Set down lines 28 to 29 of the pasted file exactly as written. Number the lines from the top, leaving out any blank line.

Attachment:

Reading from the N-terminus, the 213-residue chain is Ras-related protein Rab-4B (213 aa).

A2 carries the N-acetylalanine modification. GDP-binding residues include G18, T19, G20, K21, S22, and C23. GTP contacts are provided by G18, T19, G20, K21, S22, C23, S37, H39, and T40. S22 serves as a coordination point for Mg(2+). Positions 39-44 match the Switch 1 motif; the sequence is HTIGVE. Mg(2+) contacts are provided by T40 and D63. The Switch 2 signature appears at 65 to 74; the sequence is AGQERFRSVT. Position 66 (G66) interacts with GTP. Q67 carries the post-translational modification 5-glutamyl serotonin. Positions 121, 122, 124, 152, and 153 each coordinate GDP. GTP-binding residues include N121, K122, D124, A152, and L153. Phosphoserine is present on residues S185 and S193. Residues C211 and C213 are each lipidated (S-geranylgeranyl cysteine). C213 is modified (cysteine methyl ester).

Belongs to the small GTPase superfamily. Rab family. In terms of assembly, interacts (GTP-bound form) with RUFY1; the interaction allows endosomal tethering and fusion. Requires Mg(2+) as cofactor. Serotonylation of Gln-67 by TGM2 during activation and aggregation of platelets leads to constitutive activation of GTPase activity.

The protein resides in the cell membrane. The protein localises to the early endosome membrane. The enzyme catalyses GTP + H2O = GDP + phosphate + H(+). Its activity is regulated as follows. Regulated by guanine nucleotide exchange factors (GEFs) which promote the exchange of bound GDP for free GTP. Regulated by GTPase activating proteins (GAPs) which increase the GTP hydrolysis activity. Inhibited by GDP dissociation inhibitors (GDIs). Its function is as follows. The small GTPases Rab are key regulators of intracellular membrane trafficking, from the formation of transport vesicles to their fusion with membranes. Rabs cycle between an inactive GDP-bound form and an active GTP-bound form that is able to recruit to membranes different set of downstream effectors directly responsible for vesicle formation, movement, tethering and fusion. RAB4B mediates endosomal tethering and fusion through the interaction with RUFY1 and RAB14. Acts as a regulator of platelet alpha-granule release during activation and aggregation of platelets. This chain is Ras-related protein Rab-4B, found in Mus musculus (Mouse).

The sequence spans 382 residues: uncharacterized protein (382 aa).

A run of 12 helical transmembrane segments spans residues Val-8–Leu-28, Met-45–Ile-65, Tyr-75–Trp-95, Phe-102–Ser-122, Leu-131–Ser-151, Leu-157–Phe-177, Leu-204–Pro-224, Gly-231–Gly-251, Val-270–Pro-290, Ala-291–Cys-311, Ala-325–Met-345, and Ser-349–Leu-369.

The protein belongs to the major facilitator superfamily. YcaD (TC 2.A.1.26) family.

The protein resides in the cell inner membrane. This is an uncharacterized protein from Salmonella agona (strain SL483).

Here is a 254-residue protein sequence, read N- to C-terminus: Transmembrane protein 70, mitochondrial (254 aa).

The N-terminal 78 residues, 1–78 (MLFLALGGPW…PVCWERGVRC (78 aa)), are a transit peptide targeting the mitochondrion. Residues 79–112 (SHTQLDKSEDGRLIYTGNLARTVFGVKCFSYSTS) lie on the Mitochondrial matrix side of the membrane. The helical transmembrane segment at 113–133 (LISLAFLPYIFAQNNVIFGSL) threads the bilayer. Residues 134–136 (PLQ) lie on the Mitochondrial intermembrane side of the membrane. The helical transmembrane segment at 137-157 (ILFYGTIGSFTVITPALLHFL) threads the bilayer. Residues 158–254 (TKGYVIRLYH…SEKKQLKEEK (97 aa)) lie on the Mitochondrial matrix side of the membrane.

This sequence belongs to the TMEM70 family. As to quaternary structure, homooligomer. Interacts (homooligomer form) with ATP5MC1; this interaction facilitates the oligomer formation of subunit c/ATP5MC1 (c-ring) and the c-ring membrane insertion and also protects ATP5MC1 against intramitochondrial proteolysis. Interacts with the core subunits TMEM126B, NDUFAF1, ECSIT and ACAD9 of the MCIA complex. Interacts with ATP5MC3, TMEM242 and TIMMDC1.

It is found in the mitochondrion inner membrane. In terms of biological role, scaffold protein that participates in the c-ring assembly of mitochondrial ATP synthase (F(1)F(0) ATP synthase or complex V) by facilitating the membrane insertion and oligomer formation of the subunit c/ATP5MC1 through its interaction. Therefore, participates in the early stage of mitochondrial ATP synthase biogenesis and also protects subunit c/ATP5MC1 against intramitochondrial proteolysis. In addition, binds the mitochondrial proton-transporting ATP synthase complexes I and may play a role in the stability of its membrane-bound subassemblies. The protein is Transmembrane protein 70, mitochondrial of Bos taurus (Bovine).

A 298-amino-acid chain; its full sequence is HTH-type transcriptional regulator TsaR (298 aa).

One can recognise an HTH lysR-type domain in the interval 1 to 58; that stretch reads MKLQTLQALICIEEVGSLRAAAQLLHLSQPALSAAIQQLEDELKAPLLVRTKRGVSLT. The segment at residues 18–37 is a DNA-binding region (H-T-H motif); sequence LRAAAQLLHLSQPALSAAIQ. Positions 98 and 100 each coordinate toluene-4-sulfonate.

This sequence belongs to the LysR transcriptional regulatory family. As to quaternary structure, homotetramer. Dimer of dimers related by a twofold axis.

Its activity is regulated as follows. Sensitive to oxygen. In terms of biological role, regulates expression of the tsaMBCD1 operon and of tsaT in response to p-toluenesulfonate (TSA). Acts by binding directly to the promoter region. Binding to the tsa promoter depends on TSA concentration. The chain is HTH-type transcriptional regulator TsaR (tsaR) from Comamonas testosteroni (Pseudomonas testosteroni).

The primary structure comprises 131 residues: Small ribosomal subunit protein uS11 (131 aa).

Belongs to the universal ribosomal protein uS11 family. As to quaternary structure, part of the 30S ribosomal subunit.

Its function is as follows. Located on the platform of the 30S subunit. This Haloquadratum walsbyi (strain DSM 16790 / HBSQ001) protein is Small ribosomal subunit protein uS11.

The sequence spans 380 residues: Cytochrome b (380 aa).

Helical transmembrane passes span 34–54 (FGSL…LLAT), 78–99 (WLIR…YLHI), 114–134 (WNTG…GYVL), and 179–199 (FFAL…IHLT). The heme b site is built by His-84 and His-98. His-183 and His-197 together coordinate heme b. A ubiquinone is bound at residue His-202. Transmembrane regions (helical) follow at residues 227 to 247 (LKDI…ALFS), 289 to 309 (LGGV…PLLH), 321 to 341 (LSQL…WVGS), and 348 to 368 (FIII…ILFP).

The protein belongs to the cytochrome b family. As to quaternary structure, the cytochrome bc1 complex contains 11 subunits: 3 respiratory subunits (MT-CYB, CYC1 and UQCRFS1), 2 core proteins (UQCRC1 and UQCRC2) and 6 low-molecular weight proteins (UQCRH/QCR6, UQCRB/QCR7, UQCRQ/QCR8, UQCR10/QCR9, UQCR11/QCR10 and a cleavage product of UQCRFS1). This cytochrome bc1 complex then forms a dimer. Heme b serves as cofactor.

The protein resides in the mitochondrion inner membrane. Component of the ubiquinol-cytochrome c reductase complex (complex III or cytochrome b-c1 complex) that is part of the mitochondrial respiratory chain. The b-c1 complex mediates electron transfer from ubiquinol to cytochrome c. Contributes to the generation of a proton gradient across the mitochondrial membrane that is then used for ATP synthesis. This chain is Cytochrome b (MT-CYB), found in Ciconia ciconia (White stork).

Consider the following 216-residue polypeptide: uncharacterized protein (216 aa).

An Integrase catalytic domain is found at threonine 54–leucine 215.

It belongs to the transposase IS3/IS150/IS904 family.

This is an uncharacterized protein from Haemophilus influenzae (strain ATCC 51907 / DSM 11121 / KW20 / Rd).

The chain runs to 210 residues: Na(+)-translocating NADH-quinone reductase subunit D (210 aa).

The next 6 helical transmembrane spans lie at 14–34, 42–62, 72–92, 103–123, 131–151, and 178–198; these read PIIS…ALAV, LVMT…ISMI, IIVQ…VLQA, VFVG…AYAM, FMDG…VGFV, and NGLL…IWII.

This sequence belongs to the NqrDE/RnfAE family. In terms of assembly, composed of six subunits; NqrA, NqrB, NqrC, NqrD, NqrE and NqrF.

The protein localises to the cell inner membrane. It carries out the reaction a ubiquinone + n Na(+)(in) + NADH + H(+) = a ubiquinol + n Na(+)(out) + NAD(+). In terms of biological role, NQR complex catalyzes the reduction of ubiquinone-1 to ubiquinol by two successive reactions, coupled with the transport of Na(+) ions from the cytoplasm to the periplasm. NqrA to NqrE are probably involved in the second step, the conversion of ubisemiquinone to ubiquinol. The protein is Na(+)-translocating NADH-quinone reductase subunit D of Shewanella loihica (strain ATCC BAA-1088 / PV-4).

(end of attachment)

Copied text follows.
The chain runs to 210 residues: Na(+)-translocating NADH-quinone reductase subunit D (210 aa).

The next 6 helical transmembrane spans lie at 14–34, 42–62, 72–92, 103–123, 131–151, and 178–198; these read PIIS…ALAV, LVMT…ISMI, IIVQ…VLQA, VFVG…AYAM, FMDG…VGFV, and NGLL…IWII.